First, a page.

2/15/2000 Barnes & Noble Online
For what appears to be the closing chapter of their 20-year career, the Cure have decided to tie things up with a truly sad tale -- an appropriate move from a band that pioneered goth music and resurrected the mime makeup industry. Cure frontman Robert Smith has referred to BLOODFLOWERS as the bookend of a musical trilogy that began in 1982 with the bleak, despairing PORNOGRAPHY and continued in 1989 with the dark, worrying DISINTEGRATION. But while BLOODFLOWERS is indeed depressing, it's never enervating or morose. Throughout, Smith expresses frustration with his relationships, mortality, and, especially, his career: "No, I won't do it again, I don't want to pretend, if it can't be like before I've got to let it end" ("Maybe Someday"). But the woe is revealed over layers of lush textures and crafty songwriting that show just how much the band has grown since its gloomy beginnings. Instead of merely thudding, droning, and whining, the Cure weave echoing guitar layers, delicate piano, and colorful arrangements into the mix. In "Out of this World," for example, the band bends single, quivering guitar notes around a web of pattering electronic drums, delicate strums, and glistening piano, making BLOODFLOWERS one of the band's most musically satisfying discs.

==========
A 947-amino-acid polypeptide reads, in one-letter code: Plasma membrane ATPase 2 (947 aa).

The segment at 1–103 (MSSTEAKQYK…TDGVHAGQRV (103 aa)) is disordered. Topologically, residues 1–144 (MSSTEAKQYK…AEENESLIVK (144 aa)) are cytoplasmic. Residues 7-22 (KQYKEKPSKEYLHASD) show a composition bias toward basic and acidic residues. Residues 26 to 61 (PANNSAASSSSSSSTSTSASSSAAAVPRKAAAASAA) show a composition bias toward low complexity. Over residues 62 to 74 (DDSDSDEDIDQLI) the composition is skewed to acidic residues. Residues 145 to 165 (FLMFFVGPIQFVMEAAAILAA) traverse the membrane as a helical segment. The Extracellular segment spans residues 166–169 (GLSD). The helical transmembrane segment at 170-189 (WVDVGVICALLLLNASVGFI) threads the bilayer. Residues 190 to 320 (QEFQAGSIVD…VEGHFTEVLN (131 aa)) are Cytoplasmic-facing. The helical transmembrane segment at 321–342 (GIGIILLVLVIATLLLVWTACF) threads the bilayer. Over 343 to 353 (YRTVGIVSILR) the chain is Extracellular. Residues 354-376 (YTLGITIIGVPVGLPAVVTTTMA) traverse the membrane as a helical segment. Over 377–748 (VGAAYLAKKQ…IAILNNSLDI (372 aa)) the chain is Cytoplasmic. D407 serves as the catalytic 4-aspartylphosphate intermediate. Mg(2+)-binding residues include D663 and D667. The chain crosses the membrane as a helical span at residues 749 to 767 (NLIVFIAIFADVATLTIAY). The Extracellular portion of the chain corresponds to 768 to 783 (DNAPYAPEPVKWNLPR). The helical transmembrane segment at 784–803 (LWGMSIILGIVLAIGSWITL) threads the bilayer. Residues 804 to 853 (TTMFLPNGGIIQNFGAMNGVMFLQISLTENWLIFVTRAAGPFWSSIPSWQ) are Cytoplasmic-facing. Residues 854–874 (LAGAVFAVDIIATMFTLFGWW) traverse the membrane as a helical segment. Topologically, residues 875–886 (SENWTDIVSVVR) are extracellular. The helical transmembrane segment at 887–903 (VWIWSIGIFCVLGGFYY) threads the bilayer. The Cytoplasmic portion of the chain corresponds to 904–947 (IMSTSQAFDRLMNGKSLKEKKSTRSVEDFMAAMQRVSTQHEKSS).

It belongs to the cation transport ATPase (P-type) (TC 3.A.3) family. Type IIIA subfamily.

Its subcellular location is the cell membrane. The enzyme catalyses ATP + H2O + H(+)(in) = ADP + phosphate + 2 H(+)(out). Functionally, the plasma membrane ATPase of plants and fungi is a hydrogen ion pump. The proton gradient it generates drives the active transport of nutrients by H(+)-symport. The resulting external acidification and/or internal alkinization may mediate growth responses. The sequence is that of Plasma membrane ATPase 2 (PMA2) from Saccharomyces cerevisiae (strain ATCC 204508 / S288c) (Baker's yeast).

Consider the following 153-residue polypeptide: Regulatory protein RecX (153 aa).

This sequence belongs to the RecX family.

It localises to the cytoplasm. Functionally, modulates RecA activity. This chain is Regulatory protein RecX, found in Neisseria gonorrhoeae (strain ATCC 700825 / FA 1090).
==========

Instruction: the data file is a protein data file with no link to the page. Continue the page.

- Jon Wiederhorn